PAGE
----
The miter adjustment has positive stops at 0, 22 1/2, and 45 degrees. I really like this feature and wish all tools that have miter or bevel adjustments used accurate positive stops. Unfortunately, the bevel adjustment on this saw does not have positive stops, except at 0 and 45 degrees, which happen to be both the miter and bevel range of angles this saw is capable of cutting.
The included out-feed support rails are marginally useful, but the plastic stop is not. The amount of play in the stop is alarming, even when it is fully tightened down to the rail. That is not too much of a problem though since the out-feed rails are really too short to begin with. Like all miter saws, this can easily be remedied with the purchase or creation of a dedicated miter saw stand.
First of all, the 90891 has a strong enough motor to cut through any wood that will fit. No complaints there.
The blade leaves a clean cut almost all the way through the wood, but creates a lot of splinters and tear-out at the rear of the cut. I think most of this is caused by the large gap in the fence for the saw's clearance. Most of the tear-out can be eliminated with the use of a sacrificial auxiliary fence. I really would like to be able to completely eliminate all splintering, but I have not had any luck. Another factor may be the large opening in the lower blade insert. If this insert were narrower, the wood piece would have more support from underneath and would splinter less when cut.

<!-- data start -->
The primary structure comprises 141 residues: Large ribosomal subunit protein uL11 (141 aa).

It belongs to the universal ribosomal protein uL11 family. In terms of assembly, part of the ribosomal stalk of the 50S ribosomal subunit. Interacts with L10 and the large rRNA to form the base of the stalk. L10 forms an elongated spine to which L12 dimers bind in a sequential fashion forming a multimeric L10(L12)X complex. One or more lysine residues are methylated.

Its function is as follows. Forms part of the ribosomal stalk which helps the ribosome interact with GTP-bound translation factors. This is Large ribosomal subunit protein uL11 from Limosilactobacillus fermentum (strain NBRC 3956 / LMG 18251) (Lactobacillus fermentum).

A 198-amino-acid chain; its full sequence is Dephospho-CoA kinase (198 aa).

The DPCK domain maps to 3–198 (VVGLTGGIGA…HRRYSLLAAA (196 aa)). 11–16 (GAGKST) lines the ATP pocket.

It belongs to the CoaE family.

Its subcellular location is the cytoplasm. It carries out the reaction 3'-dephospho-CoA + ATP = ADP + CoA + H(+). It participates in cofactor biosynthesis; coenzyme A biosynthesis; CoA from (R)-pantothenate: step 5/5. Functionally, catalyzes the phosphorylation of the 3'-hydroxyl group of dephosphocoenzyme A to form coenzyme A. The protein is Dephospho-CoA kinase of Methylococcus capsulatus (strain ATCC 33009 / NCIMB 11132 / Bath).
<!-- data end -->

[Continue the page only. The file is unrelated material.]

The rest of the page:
The biggest criticism I have of this saw is the excessive play in the motor/blade unit's hinge. While lowering the blade to make a cut, I can wiggle the blade side-to-side about 1/16". Because the movement originates in the blade's pivot point, it can create a slightly angled cut.
For the most part this is a good saw. The movement in the blade really keeps the Chicago Electric 10" Compound Slide Miter Saw 90891 from being an excellent saw. It works very well for making quick cuts where dead-on accuracy are not important or if you are going to true those cuts on a table saw or other tool. The compound angle cuts are also very useful when working with crown molding.
I rate on a five star scale.
1 star = Poor, I would not buy and would probably not use even if given to me.
2 stars = Marginal, there are better products out there in the same price range. I would only consider getting this if it were extremely discounted and I did not plan on using it very much, otherwise I would suggest passing.
3 stars = Acceptable, if this product were on sale and I needed it, I would buy it. It functions as it should and will probably last a few years. It is probably not good enough to be my primary tool of choice, but excels as a back-up.
4 stars = Good, this tool is worth retail price if you need it. It only has a few minor drawbacks that are easily outweighed by its strengths.
5 stars = Nearly Perfect, this product is exception with few minor, if any, flaws. It is built well enough to pass on to the next generation of DIYers and will not disappoint them.
Here is an external link to a site with information relevant to this article.